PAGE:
(Seven Days multimedia producer Eva) Sollberger’s narrative voiceovers are minimized, though when she turns the camera on herself it’s just a little too close, her sense of (possible) irony just a little too ambiguous. And the videos run long — sometimes over seven minutes — much to the chagrin of her peers shooting Web videos at dailies elsewhere in the country.
But after five years, hundreds of videos and a cult following that ranges all over the country (not to mention a strong measure of local celebrity), Sollberger has become one of the tentpoles of Seven Days’ Web presence, her videos a case study of how alt weeklies might extend their patented edginess in more digitally-savvy directions.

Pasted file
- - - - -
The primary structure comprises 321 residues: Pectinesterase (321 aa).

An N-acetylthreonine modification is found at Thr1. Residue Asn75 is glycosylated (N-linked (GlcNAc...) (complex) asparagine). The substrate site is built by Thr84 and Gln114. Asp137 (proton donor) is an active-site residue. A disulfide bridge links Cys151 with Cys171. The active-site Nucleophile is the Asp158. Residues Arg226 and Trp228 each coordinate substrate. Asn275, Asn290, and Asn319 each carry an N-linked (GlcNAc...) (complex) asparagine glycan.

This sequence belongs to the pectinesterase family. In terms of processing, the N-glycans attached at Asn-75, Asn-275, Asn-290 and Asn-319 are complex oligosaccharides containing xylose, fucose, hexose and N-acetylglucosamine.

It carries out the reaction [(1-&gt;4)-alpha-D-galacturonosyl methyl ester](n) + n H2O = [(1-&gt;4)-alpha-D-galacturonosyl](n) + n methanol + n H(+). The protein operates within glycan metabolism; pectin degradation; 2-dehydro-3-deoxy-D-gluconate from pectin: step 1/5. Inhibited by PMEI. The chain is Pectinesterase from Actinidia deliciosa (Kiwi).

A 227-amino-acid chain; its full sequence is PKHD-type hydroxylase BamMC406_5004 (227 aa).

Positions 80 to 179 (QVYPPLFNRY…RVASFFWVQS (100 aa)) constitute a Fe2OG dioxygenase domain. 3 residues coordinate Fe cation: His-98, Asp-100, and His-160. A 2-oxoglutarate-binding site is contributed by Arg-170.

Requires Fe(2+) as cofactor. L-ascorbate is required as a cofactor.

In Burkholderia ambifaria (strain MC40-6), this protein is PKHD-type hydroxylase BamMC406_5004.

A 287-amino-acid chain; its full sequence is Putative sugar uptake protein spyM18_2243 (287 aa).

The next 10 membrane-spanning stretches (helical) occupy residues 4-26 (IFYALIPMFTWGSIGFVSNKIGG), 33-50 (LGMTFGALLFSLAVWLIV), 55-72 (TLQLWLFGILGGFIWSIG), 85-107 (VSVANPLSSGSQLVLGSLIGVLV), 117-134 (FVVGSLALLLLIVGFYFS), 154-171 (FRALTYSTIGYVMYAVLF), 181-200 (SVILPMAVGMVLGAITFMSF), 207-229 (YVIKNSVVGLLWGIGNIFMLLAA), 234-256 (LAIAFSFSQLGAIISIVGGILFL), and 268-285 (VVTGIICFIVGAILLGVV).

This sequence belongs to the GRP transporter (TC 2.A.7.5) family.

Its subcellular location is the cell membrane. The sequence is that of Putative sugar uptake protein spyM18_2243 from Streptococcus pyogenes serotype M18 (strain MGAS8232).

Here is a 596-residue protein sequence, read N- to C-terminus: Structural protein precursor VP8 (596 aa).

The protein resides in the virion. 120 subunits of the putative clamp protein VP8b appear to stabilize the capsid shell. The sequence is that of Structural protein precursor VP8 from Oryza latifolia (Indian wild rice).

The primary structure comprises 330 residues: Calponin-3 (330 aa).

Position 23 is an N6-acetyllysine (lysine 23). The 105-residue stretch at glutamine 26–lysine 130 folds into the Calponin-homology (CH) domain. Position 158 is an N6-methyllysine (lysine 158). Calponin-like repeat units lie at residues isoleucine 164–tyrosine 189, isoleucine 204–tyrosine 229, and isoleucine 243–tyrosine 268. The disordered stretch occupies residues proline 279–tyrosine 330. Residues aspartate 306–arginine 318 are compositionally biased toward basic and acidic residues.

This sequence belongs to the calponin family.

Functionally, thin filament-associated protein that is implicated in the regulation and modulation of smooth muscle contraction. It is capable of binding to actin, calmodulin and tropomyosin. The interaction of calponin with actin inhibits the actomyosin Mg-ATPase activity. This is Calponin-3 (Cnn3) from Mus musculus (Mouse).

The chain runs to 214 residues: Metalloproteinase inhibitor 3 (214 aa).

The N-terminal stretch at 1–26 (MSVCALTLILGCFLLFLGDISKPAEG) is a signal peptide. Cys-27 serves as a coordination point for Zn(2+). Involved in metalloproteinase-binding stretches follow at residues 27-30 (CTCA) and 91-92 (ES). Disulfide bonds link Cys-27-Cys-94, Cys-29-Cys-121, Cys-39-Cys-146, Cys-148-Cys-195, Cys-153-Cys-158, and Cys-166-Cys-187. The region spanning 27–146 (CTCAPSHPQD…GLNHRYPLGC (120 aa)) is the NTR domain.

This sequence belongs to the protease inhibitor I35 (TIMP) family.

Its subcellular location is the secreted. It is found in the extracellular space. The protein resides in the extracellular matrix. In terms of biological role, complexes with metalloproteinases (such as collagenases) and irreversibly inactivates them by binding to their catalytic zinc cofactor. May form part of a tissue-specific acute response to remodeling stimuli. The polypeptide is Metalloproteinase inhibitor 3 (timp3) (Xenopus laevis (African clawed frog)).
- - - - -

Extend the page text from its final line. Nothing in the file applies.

I’m often stressing to traditionally trained broadcast videojournalists the essential difference between video stories that work online vs what works on air. The overall emphasis on quality and professionalism are basic but many of on-air’s rules about what’s acceptable don’t apply. Arguably they don’t need to apply on air either, except that it makes the video match all the other video on the show. But that is a justification for the media, not the audience.
Anyway, here is a great example of successful online video technique in terms of shots, cuts, audio, titling and structure that break a lot of the rules but certainly comes off as professional, journalistic and engaging (i.e. people actually want to watch it). The out-takes at the end keep you through the credits. I also like that the sponsor is quick-referenced at the beginning, with the full ad at the end. I might not have watched the Burlington College ad since I’m not in the market, but the brand was impressed on me.